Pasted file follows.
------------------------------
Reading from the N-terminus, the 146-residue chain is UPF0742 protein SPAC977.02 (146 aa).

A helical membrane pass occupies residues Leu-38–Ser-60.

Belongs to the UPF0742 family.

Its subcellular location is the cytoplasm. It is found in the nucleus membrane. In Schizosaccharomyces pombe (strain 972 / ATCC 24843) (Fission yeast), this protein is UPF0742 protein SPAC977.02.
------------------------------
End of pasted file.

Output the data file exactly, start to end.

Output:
Reading from the N-terminus, the 146-residue chain is UPF0742 protein SPAC977.02 (146 aa).

A helical membrane pass occupies residues Leu-38–Ser-60.

Belongs to the UPF0742 family.

Its subcellular location is the cytoplasm. It is found in the nucleus membrane. In Schizosaccharomyces pombe (strain 972 / ATCC 24843) (Fission yeast), this protein is UPF0742 protein SPAC977.02.